I saw this on the day after Christmas. I have seen Les Miserables on stage 4 times - twice on Broadway, including the first time when I was 9. This is to explain that I was seriously predisposed to like this movie. And I really, really did. I liked hearing the songs I love put to music with, mostly, such amazing acting. Hugh Jackman brought some pretty great skill to recreating Jean Valjean, a man who got out of prison and managed to change his life and the life of a young girl. Anne Hathaway is going to completely deserve her Oscar for Best Supporting Actress for playing Fantine, a young woman with a child who gets turned out of her job on moral grounds and ends up a prostitute. Fantine's daughter, Cosette (an amazing Isabelle Allen), is raised by Valjean after Fantine's death. However, this means bringing her into his life of hiding from Javert (Russell Crowe), a policeman who was there when Valjean was initially released, and has continued to hunt him. I really, really liked Eddie Redmayne who played Marius, a young man who is fighting for equal rights, but falls in love with Cosette. And finally, the last thing I loved was Samantha Barks as Eponine, Marius' friend who helps him find Cosette. I really liked each of these things individually, including Russell Crowe's interpretation of Javert (and yes, his voice too).
Now, the things I would have rather they'd done differently. This movie is an EPIC story. The book it's based on is nearly 1000 pages. The opening scene set me up to think that the movie makers knew this too. A huge ship being dragged into a hanger by prisoners (Valjean). That's the last time this movie felt epic. Almost every other major shot is a close-up of the person singing, until the last moment that still doesn't live up to the epic concept. That's not to say many of the shots aren't great, Fantine's singing close-up is perfect. When we get to the barricades (student's rioting for freedom in Paris), it only looks about 15 feet wide in a tiny corner of the streets. It didn't look as big as the version that appeared on stage. It didn't live up to what this kind of story required. If they were trying to show that it was a smaller and more futile struggle than we knew, it worked, but it was a let down. Also, the performance of Amanda Seyfried was not up to the strength required to sing the part of Cosette, grown up falling in love with Marius. While that part is particularly difficult to sing, it's very high and often on a single note, she was not the person to sing it. The other big thing that failed was the staging and performances of the lighter moments with the Thendariers (Sasha Baron Cohen and Helena Bonham Carter) - they were very difficult to hear or understand and really didn't bring any of the humor or light-heartedness that every version I've ever seen on stage.
Overall, I still really enjoyed it. I did notice another beef when I bought the soundtrack that I should mention. I didn't notice this during the film, but there is a really bad mixing of the sound - the voices really often do not line up with the beat of the orchestra. They sang the songs live (as opposed to lip syncing later) and I think it did improve the performance and emotion, but the next step was to carefully match the entire orchestra to the voices instead of the other way around, and I think this was a bigger problem than I realized.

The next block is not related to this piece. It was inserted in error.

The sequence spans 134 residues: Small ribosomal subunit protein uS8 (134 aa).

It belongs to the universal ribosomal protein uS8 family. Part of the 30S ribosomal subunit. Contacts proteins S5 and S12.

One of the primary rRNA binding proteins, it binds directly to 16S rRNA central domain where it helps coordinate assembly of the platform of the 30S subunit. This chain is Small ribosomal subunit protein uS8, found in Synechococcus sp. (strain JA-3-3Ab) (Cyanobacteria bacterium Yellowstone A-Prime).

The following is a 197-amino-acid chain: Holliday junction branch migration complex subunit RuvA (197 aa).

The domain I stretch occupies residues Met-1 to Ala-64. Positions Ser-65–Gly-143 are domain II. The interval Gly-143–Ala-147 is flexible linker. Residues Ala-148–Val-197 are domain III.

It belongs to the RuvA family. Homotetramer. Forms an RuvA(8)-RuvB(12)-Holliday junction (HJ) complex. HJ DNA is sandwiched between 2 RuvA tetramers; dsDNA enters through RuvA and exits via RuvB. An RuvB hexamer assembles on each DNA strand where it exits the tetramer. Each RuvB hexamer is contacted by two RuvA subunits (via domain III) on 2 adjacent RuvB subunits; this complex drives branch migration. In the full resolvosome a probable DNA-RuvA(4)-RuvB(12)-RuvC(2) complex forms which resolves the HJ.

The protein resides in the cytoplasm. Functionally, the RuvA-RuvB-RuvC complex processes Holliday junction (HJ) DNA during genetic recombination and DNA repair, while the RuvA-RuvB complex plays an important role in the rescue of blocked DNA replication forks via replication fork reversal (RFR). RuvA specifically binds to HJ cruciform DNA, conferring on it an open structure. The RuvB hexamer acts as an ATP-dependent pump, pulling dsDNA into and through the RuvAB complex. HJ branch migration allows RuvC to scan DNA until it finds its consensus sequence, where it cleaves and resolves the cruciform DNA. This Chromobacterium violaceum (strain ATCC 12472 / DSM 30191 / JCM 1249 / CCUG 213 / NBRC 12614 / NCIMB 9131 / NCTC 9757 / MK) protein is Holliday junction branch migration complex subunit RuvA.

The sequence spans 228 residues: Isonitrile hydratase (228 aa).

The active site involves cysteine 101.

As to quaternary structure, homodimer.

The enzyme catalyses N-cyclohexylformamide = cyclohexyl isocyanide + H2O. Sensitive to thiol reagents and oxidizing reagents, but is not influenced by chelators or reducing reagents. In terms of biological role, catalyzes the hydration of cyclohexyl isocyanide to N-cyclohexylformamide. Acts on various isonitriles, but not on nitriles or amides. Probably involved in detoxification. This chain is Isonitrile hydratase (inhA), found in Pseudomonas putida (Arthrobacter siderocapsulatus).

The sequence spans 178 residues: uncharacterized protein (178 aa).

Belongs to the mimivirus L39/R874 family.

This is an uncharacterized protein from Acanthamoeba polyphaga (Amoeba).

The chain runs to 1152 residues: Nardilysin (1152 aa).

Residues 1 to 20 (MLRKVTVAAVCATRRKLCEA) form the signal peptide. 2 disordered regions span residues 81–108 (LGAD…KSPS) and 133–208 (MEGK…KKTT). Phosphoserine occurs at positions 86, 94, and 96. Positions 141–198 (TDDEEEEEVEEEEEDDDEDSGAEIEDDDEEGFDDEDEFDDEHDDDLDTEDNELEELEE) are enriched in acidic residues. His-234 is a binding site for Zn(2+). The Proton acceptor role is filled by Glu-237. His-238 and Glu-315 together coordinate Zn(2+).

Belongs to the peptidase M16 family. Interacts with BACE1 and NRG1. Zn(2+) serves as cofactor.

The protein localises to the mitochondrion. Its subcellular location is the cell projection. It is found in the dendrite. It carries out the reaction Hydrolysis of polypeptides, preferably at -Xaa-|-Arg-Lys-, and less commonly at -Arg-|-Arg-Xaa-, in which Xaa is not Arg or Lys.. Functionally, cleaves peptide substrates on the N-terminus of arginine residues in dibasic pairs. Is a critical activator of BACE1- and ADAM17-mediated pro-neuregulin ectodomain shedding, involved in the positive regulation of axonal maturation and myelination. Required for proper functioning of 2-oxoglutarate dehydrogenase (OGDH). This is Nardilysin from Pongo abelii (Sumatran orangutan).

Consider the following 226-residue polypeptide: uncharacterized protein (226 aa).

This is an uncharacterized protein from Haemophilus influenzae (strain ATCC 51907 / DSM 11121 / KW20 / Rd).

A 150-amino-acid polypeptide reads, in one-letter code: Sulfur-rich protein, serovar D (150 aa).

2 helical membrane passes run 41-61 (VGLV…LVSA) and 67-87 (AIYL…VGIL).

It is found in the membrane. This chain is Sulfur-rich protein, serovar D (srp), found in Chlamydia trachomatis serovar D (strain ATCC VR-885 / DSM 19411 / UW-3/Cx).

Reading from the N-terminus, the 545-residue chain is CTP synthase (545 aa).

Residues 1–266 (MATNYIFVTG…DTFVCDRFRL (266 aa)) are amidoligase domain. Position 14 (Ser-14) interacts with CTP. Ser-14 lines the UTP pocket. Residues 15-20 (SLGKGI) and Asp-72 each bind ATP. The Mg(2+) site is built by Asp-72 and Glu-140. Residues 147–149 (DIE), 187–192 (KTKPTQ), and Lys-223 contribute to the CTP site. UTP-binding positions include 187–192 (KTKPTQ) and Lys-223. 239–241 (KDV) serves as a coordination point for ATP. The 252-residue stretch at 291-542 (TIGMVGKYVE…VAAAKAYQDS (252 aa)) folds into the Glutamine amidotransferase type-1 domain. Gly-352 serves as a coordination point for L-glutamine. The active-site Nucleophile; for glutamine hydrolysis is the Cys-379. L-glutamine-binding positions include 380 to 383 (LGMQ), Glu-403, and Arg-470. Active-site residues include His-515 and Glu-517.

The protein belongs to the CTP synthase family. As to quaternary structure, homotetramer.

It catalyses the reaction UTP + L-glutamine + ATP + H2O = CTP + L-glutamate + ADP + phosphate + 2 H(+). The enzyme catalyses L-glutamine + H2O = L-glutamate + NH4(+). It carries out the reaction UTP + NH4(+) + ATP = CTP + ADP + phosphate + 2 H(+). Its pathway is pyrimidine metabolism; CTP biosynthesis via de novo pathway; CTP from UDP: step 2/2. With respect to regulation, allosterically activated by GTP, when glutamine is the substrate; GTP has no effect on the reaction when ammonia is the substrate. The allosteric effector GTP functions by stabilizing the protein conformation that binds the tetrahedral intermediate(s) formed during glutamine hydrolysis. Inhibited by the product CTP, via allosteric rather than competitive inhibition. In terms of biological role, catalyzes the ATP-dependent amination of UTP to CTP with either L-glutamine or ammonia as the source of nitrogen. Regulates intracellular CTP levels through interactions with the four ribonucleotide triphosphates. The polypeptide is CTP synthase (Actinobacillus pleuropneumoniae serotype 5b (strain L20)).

I am on the complete opposite end of the spectrum from Jess. I have never seen the stage production of Les Miserables, I haven't read the book nor (yet) seen the non-musical film staring Liam Neeson. I only know about the story in a pop culture context, and of course every girl who's ever thought she was God's gift to music has at one time attempted (and likely butchered) "I Dreamed a Dream" or "On My Own," or both if she's particularly delusional. What does all this amount to? I had zero expectations going into the theater. And overall, I liked it.
The winning factor of the film is the performances and how well the "live-singing" benefited the actors. No the singing wasn't perfectly polished, but it felt more in tune with the gritty surroundings and darkness of the story.
Unfortunately, that's the only really good choice Tom Hooper made, because his directing was atrocious. It's all a bit too much when you have virtually 2.5 hours of straight singing and 90% (I didn't really keep track) of the shots are tight close-ups on the actors' faces. In the end, I left theater with a whopper of headache that lasted for the rest of my weekend thanks to the visual attack I suffered. Can you imagine the suffering if the film had been offered in IMAX? Blindness most likely.
And then there's the story. I know it can't be easy chopping a million-page book down to a passable time in the theater (stage or film), but somethings just felt rushed and a bit silly. I like Valjean's story, his hardships and attempts at redemption. I loved poor Fantine's heartbreaking demise. However, her eager willingness to hand over her daughter to a man she did not know, and little Cosette's eagerness to go with a strange man she met in the woods, was disturbing at best. And of course Marius "falling in love" with older Cosette (on the brink of revolution no less) after seeing her for 30 seconds on the street was plain silly. It wouldn't be a big deal if their love story didn't help drive the second act of the film, but thankfully there was a large body count to balance it out, because the revolution was excellent.
As a Les Miserables first-timer, I mostly enjoyed the film, but it wasn't quite as sweeping as I had hoped, given its reputation. Alas, I walked away with a feeling that it could grow on me with time, and that rarely happens.